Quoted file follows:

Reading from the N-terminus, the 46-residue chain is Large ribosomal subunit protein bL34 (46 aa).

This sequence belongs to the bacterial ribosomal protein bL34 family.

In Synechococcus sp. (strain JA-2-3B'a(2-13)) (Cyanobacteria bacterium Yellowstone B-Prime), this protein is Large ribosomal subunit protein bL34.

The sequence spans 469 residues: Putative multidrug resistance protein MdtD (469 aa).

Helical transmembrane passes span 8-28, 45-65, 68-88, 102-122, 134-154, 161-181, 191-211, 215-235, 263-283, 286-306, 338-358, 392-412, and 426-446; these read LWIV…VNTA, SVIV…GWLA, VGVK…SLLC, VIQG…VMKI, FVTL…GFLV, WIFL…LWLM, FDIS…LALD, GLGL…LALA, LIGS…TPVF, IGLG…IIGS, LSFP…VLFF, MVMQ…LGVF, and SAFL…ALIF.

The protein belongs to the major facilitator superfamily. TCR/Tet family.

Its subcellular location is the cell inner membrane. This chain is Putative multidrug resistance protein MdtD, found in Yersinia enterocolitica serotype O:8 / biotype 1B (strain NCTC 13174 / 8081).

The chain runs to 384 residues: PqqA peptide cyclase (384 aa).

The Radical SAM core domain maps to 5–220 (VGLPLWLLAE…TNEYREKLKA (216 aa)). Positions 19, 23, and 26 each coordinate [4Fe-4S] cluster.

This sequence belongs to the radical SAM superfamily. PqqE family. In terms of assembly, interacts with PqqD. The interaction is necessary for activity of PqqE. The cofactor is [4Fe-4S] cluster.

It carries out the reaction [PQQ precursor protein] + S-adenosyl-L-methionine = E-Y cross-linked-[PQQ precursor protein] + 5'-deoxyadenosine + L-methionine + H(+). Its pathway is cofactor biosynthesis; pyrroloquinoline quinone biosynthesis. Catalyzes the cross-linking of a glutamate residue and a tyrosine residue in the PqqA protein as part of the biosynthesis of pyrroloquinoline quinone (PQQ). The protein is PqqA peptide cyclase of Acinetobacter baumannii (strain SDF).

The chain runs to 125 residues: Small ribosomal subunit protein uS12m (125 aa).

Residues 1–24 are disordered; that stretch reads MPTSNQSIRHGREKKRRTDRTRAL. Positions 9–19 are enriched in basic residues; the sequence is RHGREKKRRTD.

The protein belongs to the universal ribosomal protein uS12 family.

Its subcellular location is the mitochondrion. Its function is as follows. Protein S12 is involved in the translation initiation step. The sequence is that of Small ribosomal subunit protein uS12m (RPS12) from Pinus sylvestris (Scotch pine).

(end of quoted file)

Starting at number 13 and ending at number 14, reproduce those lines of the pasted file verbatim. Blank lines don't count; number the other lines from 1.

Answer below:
Residues 1–24 are disordered; that stretch reads MPTSNQSIRHGREKKRRTDRTRAL. Positions 9–19 are enriched in basic residues; the sequence is RHGREKKRRTD.

The protein belongs to the universal ribosomal protein uS12 family.